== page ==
By Nate Raymond and Svea Herbst-Bayliss
(Reuters) - Sanjay Valvani, a hedge fund manager at Visium Asset Management LP who was charged last week with insider trading, has been found dead in an apparent suicide, the police said on Tuesday.
Valvani, 44, was discovered by his wife on Monday evening at his Brooklyn home with a wound to his neck, a New York Police Department spokeswoman said. A suicide note and a knife were recovered, she added.
The death marked a stunning turn in one of the U.S. government's biggest insider trading cases. Valvani's lawyers, Barry Berke and Eric Tirschwell, called his death a "horrible tragedy that is difficult to comprehend."
"We hope for the sake of his family and his memory that it will not be forgotten that the charges against him were only unproven accusations and he had always maintained his innocence," they added.
A spokesman for Manhattan U.S. Attorney Preet Bharara, whose office brought the case, declined comment.
Valvani was arrested last Wednesday and charged with fraudulently making $25 million by getting advanced information about U.S. Food and Drug Administration approvals of generic drug applications.
Prosecutors said the inside information was provided by Gordon Johnston, a consultant and former employee at the FDA, who got tips from a friend, who still works at the agency.
Valvani passed some of the tips to Christopher Plaford, then a Visium portfolio manager, who made his own illegal trades, prosecutors said.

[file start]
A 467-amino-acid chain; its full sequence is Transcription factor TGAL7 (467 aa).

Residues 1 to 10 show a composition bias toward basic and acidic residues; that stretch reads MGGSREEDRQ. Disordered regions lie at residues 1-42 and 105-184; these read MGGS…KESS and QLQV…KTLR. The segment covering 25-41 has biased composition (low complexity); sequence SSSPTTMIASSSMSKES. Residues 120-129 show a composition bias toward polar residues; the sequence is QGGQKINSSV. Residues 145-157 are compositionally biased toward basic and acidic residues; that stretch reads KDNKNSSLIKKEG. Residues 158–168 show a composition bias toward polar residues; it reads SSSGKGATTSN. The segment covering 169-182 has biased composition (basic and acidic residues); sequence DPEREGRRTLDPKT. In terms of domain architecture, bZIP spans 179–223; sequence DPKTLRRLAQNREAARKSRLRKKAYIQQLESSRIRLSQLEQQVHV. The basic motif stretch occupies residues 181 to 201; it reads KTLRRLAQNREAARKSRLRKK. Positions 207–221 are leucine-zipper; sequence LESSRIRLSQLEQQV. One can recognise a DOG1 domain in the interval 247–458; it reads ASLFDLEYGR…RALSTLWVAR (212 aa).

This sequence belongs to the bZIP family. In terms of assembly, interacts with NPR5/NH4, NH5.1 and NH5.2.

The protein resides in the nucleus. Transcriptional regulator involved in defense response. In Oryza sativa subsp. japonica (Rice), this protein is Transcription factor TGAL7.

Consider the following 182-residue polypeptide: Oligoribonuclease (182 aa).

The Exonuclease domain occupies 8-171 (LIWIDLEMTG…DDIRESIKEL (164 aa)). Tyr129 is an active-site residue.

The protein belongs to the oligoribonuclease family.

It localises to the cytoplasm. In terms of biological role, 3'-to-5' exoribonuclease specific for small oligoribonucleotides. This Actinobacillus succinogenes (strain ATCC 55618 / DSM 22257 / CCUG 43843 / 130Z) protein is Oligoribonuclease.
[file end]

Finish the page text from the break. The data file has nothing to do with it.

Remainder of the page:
Both Johnston and Plaford secretly pleaded guilty earlier this month and agreed to cooperate in the case against Valvani.
He pleaded not guilty to charges including securities fraud, wire fraud and conspiracy and had been free on $5 million bond.
Valvani had been a partner at Visium Asset Management and was instrumental in building it with founder Jacob Gottlieb into an $8 billion firm that counted some of the country's biggest pension funds as clients.
Last Friday, Gottlieb told investors that it was impossible to continue managing the firm because of the negative impact from the publicity surrounding Valvani's arrest and substantial investor withdrawals.
Gottlieb wrote to clients that one of the firm's portfolios is being sold to AllianceBernstein and that the Balanced Fund, where Valvani worked, was being shut down.
"We mourn the tragic loss of Sanjay, a devoted father, husband and friend. Our thoughts are with his family during this difficult time," Gottlieb said in a statement on Tuesday.
(Reporting by Nate Raymond in New York, Svea Herbst-Bayliss in Boston and Sweta Singh in Bengaluru; Editing by Saumyadeb Chakrabarty and Jeffrey Benkoe)
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